Tuesday, July 1, 2003
Capriati, Davenport aim for the Williamses
But Agassi loss leaves Roddick last U.S. hope
Enquirer news services
WIMBLEDON, England - Two of the women's quarterfinals at Wimbledon today may seem more like championship matches.
That's because Serena Williams vs. Jennifer Capriati and Venus Williams vs. Lindsay Davenport will feature four U.S. players who together have won 14 of the past 16 Grand Slam singles titles.
There will be no such star power in the men's quarterfinals, which will be played Wednesday.
That's because world No. 1 and second-seeded Andre Agassi was upset Monday by Mark Philippoussis 6-3, 2-6, 6-7 (4), 6-3, 6-4 in the fourth round.
That leaves fifth-seeded Andy Roddick and Britain's Tim Henman as the best men's storylines remaining.
As for the women's storylines, it can be sized up this way - can Serena and Venus Williams be stopped?
Capriati and Davenport, both 27, will try to end the recent dominance of the Williams sisters at the All England Club in London. Serena captured the Wimbledon title last year by beating Venus, who had won the two previous years.
Davenport, the 1999 champion, is the last female other than Serena or Venus Williams to win at Wimbledon. After winning eight of her first nine matches against Venus Williams, Davenport has lost 10 of the past 12.
"I had the upper hand, but Venus was still maturing, figuring out her game," said Davenport, whose last Grand Slam title came at the 2000 Australian Open. "She does a lot of things very well on grass and it's hard to combat her serve and big return."
The winner of that match will face French Open champion Justine Henin-Hardenne or Russia's Svetlana Kuznetsova in the semifinals. French Open runner-up Kim Clijsters faces Italy's Silvia Farina Elia in today's other quarterfinal.
Davenport, a former world No. 1 who fell to No. 12 at the end of last year, is climbing the rankings again after missing most of the 2002 season with a knee injury. She's back up to No. 5 this year after winning a tournament in Tokyo and reaching finals in Indian Wells, California, and Madrid.
"She's playing as well as ever," Venus Williams said after beating Russia's Vera Zvonareva. "Maybe she hasn't won as much as she'd like but she's playing very well."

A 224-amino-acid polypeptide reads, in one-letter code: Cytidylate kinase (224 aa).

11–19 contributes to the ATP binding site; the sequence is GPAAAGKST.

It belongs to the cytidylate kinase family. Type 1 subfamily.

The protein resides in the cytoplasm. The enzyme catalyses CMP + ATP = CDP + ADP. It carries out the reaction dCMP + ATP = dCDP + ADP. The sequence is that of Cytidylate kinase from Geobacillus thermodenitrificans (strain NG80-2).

Like Venus Williams and Davenport, Serena Williams and Capriati have yet to lose a set so far at Wimbledon. Serena leads Capriati 8-4 in career meetings after winning their past seven matches.
"She doesn't give as many free points away as she used to," said Capriati, who's seeking her first Grand Slam title since the 2002 Australian Open. "I haven't been at my best the last few times, but I'll definitely be fired up."
Henin-Hardenne has never played Kuznetsova, an 18-year-old who's making her first appearance in the Wimbledon senior tournament.
Clijsters, 20, is trying to reach the last four at Wimbledon for the first time.
The unseeded Philippoussis' upset of Agassi was triggered by his huge serve - hit blasted a record-tying 46 aces.
"So little can decide each set that it's pretty frustrating at times," said Agassi, the 1992 champion. "I felt like I made him earn it. I made him play the big shot at the crucial time, and he came up with it."
For Philippoussis, who had lost six straight matches against Agassi, this represents a return to the big time. Once ranked No. 8 and the 1998 U.S. Open runner-up, he fell out of the top 100 in 2001 after a series of left knee injuries. He's always had that booming serve, though.
"The great thing about the serve is you've got the ball in your hands. You can take your time, no one can rush you. You're in control," the 48th-ranked Australian said. "Even on the second serves, I went for them. Against a guy like Andre, you have to."
He earned his fourth trip to Wimbledon's quarterfinals, having made it that far in 1998-00. He lost each time, once to Agassi, twice to Pete Sampras.
Philippoussis will play a less-distinguished foe this time: Alexander Popp, who's ranked 198th and beat Olivier Rochus 5-7, 6-3, 6-4, 6-2.
Other quarterfinals: Roddick vs. Jonas Bjorkman, No. 4 Roger Federer vs. No. 8 Sjeng Schalken, and Henman vs. Juan Carlos Ferrero or Sebastien Grosjean - their match was stopped because of darkness with Grosjean ahead 2-1 in sets.
Wimbledon at a glance
Today's women's quarterfinals
Lindsay Davenport (5) vs. Venus Williams (4)
Serena Williams (1) vs. Jennifer Capriati (8)
Silvia Farina Elia (27) vs. Kim Clijsters (2)
Justine Henin-Hardenne (3) vs. Svetlana Kuznetsova (33)
8 a.m., ESPN2; 10 a.m., 5,22; 1 p.m., ESPN
Will be played Wednesday with no past winners for the first time since 1973.
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